While the debate over which Mario Kart reigns supreme is neverending (we’re pretty much locked in a three way tie between Double Dash, Mario Kart DS, and Mario Kart 8 ourselves), Mario Kat 64 will always be a frontrunner in that discussion. Even setting aside the intense nostalgia that every N64 owner has for this game, one can’t deny the innovations that Mario Kart 64 introduced that we now take for granted. For one thing, it introduced four player racing to the franchise for the first time, which helped it become one of the most accessible and greatest multiplayer games on the console.
It also featured one of the best battle modes in the franchise’s history, primarily because it nails the essentials (something that Mario Kart 8’s terrible battle mode seemed to forget). And while the game’s graphics certainly aren’t as hot as they used to be — okay, they’re pretty terrible — the actual gameplay of Mario Kart 64 holds up surprisingly well, which is something that can’t be said for many games of its era.
It’s been argued that Rare’s Banjo-Kazooie is just a Super Mario 64 imitator and while that accusation is true to a certain extent, it discredits the sheer amount of work and creativity put into the game’s design. One of the purest mascot platformers ever made, Banjo-Kazooie takes the formula established by Mario 64 and tweaks it in interesting ways, from the way its two title characters’s move sets are intertwined to the varied level design, which rivals that of Nintendo’s iconic platformer.
While mascot platformers have largely fallen out of favor these days, Banjo-Kazooie remains one of the most beloved entries in the genre, to the point where a spiritual successor is only months away from release at the time of this writing. Although the game’s sequel, Banjo-Tooie, is arguably just as good as the first, we had to give the nod to the original in this case.
4. Super Smash Bros.
The Smash Bros. series has moved far beyond the N64 original in terms of its character roster and features, but it’s still kind of amazing that the first game ever even got made. The game’s creator, Masahiro Sakurai, had so little faith in Nintendo approving his idea for a fighting game featuring the company’s mascots that he developed a prototype in secret and did not show it to Nintendo until he was confident they wouldn’t be able to say no.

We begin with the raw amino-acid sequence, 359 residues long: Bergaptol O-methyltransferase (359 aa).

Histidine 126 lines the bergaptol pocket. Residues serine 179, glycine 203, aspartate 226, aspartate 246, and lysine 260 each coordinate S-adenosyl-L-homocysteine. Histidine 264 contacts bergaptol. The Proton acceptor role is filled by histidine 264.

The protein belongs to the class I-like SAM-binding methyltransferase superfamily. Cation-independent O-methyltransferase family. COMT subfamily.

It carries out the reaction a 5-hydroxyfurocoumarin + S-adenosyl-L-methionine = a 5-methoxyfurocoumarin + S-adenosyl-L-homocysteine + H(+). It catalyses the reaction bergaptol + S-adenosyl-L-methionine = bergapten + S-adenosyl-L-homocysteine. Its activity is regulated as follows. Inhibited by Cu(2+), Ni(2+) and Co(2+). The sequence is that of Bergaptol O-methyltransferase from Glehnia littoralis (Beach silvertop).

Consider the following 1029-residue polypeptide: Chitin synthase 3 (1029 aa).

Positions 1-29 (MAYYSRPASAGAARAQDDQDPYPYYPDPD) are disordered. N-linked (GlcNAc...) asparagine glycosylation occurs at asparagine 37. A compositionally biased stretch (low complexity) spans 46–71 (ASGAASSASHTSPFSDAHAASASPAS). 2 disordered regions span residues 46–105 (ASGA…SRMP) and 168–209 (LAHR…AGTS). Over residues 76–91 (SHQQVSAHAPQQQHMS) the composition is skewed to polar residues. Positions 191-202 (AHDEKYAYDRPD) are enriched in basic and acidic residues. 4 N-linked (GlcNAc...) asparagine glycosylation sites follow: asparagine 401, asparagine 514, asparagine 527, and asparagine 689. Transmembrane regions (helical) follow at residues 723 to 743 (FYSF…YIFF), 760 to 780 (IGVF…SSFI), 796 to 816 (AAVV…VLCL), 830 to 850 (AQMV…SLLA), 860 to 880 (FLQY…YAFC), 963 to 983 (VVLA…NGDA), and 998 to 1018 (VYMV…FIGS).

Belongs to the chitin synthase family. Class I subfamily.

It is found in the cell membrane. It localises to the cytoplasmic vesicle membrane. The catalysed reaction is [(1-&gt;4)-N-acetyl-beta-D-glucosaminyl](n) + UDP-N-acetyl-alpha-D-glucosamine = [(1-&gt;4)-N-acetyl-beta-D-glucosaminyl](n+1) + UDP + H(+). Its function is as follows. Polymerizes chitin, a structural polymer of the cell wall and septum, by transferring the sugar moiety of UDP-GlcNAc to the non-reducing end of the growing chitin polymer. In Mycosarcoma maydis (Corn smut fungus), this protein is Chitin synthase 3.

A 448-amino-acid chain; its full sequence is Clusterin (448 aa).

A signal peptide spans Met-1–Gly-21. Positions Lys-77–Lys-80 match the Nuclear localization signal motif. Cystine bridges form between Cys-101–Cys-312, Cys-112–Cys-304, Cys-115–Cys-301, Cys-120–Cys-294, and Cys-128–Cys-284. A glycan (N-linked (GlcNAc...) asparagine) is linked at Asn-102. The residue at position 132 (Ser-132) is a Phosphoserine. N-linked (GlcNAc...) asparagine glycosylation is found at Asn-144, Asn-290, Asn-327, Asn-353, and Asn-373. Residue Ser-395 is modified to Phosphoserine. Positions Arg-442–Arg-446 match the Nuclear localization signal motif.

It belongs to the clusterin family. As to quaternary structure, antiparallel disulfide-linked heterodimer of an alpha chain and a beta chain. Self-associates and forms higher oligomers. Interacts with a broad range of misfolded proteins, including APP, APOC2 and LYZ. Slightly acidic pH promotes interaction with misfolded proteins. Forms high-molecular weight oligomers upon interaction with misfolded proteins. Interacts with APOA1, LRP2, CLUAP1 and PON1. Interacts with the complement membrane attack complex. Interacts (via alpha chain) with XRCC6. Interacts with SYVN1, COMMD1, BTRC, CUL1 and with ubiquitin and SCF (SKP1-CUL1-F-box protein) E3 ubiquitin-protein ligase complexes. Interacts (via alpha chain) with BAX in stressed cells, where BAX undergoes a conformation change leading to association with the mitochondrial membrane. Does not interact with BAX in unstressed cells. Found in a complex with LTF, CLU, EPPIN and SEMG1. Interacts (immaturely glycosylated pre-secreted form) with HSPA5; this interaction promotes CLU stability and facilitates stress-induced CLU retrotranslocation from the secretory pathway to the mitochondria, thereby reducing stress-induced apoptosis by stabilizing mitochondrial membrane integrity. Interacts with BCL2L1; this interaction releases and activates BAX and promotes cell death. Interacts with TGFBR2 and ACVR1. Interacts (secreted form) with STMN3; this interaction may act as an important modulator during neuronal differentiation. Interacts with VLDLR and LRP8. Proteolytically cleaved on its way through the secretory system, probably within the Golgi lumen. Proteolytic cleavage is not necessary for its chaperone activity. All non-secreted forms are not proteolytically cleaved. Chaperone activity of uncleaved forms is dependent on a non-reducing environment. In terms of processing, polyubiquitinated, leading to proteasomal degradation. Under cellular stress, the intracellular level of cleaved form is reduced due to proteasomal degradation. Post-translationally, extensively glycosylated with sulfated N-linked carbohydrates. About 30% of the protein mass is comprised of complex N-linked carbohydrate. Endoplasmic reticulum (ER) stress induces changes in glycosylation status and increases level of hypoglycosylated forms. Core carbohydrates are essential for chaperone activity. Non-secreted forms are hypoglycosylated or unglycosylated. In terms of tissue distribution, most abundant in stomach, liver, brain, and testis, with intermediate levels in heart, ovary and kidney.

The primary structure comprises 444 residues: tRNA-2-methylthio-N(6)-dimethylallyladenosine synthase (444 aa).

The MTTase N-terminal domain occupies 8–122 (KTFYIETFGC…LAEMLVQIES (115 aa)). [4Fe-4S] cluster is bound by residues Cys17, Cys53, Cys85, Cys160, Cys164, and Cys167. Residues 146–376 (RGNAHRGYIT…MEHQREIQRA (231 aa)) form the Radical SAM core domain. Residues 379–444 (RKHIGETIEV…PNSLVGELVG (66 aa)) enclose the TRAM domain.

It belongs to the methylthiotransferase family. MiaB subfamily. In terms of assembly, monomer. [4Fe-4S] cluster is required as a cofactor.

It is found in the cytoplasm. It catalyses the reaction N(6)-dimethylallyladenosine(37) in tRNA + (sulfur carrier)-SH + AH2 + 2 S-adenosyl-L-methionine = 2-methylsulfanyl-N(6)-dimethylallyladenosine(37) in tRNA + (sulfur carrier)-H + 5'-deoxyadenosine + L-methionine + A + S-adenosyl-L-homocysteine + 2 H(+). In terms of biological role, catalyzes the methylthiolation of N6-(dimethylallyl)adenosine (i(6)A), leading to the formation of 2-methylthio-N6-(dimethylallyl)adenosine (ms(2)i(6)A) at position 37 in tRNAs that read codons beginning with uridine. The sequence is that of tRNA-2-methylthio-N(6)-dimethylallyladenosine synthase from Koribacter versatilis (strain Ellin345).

In truth, it would have been difficult for any Nintendo fan to not want to buy a game that let you pit the likes of Mario, Donkey Kong, Link, and other Nintendo characters against each other, but the first Super Smash Bros. still holds up remarkably well as a decent fighting game in its own right. Sure, it’s been easily eclipsed by its predecessors, but when you look at the core concept of Smash Bros., not much has truly changed since the first game was released in 1999.
3. Perfect Dark
GoldenEye may elicit fonder memories, but Perfect Dark remains Rare’s magnum opus and the best game they put out on the Nintendo 64. Although Perfect Dark was a completely different franchise, it took what worked in GoldenEye and improved on it in almost every way. The main draws of course were the game’s futuristic weaponry, which mixed in all sorts of creative gadgetry alongside the traditional shotguns and machine guns, as well as the ability to add A.I. bots to help fill in multiplayer matches when human players couldn’t be found.
It’s fitting really that Perfect Dark was one of the final important releases on the Nintendo, as it is a game that was arguably ahead of its time and one that truly pushed the console to its limits (the updated release put out on Xbox 360 really highlights how hard it was for the N64 to run this thing). It may be dated by today’s standards, but back in 2000, no other console first-person shooter was on the same level as Perfect Dark, which remains one of the N64’s very best games.
2. Super Mario 64
Super Mario 64 is one of the most important video games ever made, proving not only that Mario could successfully make the jump from 2D to 3D, but also that 3D gaming was the future of gaming. Everyone can remember the first time they got their hands on the Nintendo 64’s awkwardly designed controller and started playing Mario’s first 3D adventure. This was the future of gaming and nobody ever wanted to go back … until years later when 2D style Mario games made a comeback, that is.
Still, no other game truly encompasses the Nintendo 64 experience quite like Mario 64, which single-handedly ushered in an entire new era and proved that Mario was a character who could stand the test of time; more than 20 years later, so too does his first foray into a whole new dimension.
1. The Legend of Zelda: Ocarina of Time
Still considered by many to be one of the greatest games of all time — nearly two decades after it was originally released — The Legend of Zelda: The Ocarina of Time is especially notable for how well it holds up. Emerging onto Hyrule Field for the first time and realizing you can go pretty much wherever you want is a moment burned in the memories of millions of gamers worldwide and few games before or since have been able to deliver the same sense of wonder and spirit of adventure as Ocarina of Time.
Whether or not it’s your favorite 3D Zelda adventure, there are few games like Ocarina of Timethat remain must-plays almost two decades after release. While Mario 64 helped prove the N64’s capabilities, if we’re talking about the one game that defined the console, it has to be Ocarina of Time. We just hope that the N64 Classic version improves the game’s performance, as the frame rate on the original version is just atrocious, especially by today’s standards.